mast," and "after-gigger." The fore-masts and the main-
masts carry the schooner-sails, the top-sails, and the
gallant-sails; the four other masts are only rigged with
ordinary sails; the whole forming 5400 square yards of
good canvas. On the spacious mastheads of the second
and third masts a band of soldiers could easily manceuvre.
Of these six masts, supported by shrouds and metallic
back-stays, the second, third, and fourth are made of sheet-
iron, and are really masterpieces of ironwork. At the base
they measure 43 inches in diameter, and the largest (the


main-mast) rises to the height of 207 French feet, which is
higher than the towers of Notre Dame.
As to the chimneys, the two belonging to the paddle-
engine and the three belonging to the screw, they are
enormous cylinders, 90 feet high, supported by chains
fastened to the upper deck.
The arrangements with regard to the interior are ad-
mirable. The laundries and the crew's berths are shut
off at the fore-part, then come the ladies' saloon and a
grand saloon ornamented with lustres, swinging lamps,
and pictures. These magnificent rooms are lighted by
side sky-lights, supported on elegant-gilded pillars, and
communicate with the upper-deck by wide staircases with
metallic steps and mahogany balusters.
On deck are arranged four rows of cabins separated
by a passage, some are reached by a landing, others on
a lower story by private staircases. At the stern the
three immense dining-rooms run in the same direction as
the cabins, a passage leads from the saloons at the stern to
those at the bows round the paddle-engine, between its
sheet-iron partitions and the ship's offices.
The engines of the "Great Eastern" are justly con-
sidered as masterpieces-I was going to say of clock-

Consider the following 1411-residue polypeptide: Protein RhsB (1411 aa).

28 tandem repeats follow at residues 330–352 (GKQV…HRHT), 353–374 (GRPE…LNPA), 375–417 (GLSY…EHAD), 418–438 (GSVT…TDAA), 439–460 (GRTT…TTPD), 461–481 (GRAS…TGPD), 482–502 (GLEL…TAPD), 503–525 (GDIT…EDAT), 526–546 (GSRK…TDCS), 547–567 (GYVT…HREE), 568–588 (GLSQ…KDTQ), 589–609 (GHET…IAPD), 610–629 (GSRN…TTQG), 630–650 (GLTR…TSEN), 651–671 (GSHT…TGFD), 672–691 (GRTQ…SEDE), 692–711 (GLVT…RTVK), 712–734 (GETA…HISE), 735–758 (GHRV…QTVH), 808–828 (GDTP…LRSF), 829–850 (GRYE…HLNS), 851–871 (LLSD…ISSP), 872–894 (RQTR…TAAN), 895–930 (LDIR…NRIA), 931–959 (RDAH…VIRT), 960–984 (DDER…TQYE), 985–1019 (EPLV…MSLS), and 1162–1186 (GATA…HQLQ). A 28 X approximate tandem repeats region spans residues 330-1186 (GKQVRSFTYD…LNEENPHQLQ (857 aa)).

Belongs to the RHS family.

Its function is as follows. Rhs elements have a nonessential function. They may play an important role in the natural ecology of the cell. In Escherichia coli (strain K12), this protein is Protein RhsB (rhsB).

work, for there is nothing more astonishing than to
see this enormous machine working with the precision
and ease of a clock, a singular contrast to the screw,


which works rapidly and furiously, as though getting itself
into a rage.
Independently of these two engines, the Great Eastern"
possesses six auxiliary ones to work the capstans, so that
it is evident steam plays an important part on board.
Such is this steam-ship, without equal and known every-
where; which, however, did not hinder a French captain
from making this naive remark in his log-book: Passed
a ship with six masts and five chimneys, supposed to be the
' Great Eastern.'"



ON Wednesday night the weather was very bad, my
balance was strangely variable, and I was obliged to
lean with my knees and elbows against the sideboard,
to prevent myself from falling. Portmanteaus and bags
came in and out of my cabin; an unusual hubbub reigned
in the adjoining saloon, in which two or three hundred.
packages were making expeditions from one end to
the other, knocking the tables and chairs with loud
crashes; doors slammed, the boards creaked, the partitions
made that groaning noise peculiar to pine wood; bottles
and glasses jingled together in their racks, and a cataract
of plates and dishes rolled about on the pantry floors. I
heard the irregular roaring of the screw, and the wheels
beating the water, sometimes entirely immersed, and at
others striking the empty air; by all these signs I con-
cluded that the wind had freshened, and the steam-ship was
no longer indifferent to the billows.
At six o'clock next morning, after passing a sleepless